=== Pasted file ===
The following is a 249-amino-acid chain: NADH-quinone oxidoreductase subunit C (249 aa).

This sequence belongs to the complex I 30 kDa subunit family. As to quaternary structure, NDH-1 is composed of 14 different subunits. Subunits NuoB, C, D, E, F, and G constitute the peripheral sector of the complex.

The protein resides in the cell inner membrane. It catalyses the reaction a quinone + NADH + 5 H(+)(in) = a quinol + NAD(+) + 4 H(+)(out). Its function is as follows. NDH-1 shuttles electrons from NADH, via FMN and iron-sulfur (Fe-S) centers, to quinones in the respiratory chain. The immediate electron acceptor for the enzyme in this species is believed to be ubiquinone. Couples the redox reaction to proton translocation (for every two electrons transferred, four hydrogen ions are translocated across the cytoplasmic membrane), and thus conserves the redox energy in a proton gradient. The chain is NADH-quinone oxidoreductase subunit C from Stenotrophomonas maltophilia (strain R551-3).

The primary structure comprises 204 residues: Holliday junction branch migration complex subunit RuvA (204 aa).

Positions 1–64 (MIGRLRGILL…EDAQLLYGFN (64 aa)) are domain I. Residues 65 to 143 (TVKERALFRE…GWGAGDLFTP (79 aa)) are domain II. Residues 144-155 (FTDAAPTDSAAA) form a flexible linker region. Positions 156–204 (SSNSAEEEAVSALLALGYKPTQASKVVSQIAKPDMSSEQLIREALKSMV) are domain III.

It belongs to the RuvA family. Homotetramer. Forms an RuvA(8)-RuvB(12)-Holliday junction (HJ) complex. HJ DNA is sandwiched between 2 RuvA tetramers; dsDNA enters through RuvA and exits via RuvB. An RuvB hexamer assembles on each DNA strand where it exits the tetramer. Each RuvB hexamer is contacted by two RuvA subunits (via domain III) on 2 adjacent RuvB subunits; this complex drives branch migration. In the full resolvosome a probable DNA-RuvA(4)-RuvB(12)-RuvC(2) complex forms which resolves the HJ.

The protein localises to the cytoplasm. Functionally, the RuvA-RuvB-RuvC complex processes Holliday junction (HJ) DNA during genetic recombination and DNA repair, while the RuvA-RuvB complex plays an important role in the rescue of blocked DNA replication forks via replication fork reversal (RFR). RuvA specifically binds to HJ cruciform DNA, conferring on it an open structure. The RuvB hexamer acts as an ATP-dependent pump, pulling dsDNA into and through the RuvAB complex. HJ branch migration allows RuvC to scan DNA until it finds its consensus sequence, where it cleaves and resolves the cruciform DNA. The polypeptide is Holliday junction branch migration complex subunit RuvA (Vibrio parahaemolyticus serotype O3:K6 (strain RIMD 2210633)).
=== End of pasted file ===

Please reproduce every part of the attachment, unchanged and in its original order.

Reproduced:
The following is a 249-amino-acid chain: NADH-quinone oxidoreductase subunit C (249 aa).

This sequence belongs to the complex I 30 kDa subunit family. As to quaternary structure, NDH-1 is composed of 14 different subunits. Subunits NuoB, C, D, E, F, and G constitute the peripheral sector of the complex.

The protein resides in the cell inner membrane. It catalyses the reaction a quinone + NADH + 5 H(+)(in) = a quinol + NAD(+) + 4 H(+)(out). Its function is as follows. NDH-1 shuttles electrons from NADH, via FMN and iron-sulfur (Fe-S) centers, to quinones in the respiratory chain. The immediate electron acceptor for the enzyme in this species is believed to be ubiquinone. Couples the redox reaction to proton translocation (for every two electrons transferred, four hydrogen ions are translocated across the cytoplasmic membrane), and thus conserves the redox energy in a proton gradient. The chain is NADH-quinone oxidoreductase subunit C from Stenotrophomonas maltophilia (strain R551-3).

The primary structure comprises 204 residues: Holliday junction branch migration complex subunit RuvA (204 aa).

Positions 1–64 (MIGRLRGILL…EDAQLLYGFN (64 aa)) are domain I. Residues 65 to 143 (TVKERALFRE…GWGAGDLFTP (79 aa)) are domain II. Residues 144-155 (FTDAAPTDSAAA) form a flexible linker region. Positions 156–204 (SSNSAEEEAVSALLALGYKPTQASKVVSQIAKPDMSSEQLIREALKSMV) are domain III.

It belongs to the RuvA family. Homotetramer. Forms an RuvA(8)-RuvB(12)-Holliday junction (HJ) complex. HJ DNA is sandwiched between 2 RuvA tetramers; dsDNA enters through RuvA and exits via RuvB. An RuvB hexamer assembles on each DNA strand where it exits the tetramer. Each RuvB hexamer is contacted by two RuvA subunits (via domain III) on 2 adjacent RuvB subunits; this complex drives branch migration. In the full resolvosome a probable DNA-RuvA(4)-RuvB(12)-RuvC(2) complex forms which resolves the HJ.

The protein localises to the cytoplasm. Functionally, the RuvA-RuvB-RuvC complex processes Holliday junction (HJ) DNA during genetic recombination and DNA repair, while the RuvA-RuvB complex plays an important role in the rescue of blocked DNA replication forks via replication fork reversal (RFR). RuvA specifically binds to HJ cruciform DNA, conferring on it an open structure. The RuvB hexamer acts as an ATP-dependent pump, pulling dsDNA into and through the RuvAB complex. HJ branch migration allows RuvC to scan DNA until it finds its consensus sequence, where it cleaves and resolves the cruciform DNA. The polypeptide is Holliday junction branch migration complex subunit RuvA (Vibrio parahaemolyticus serotype O3:K6 (strain RIMD 2210633)).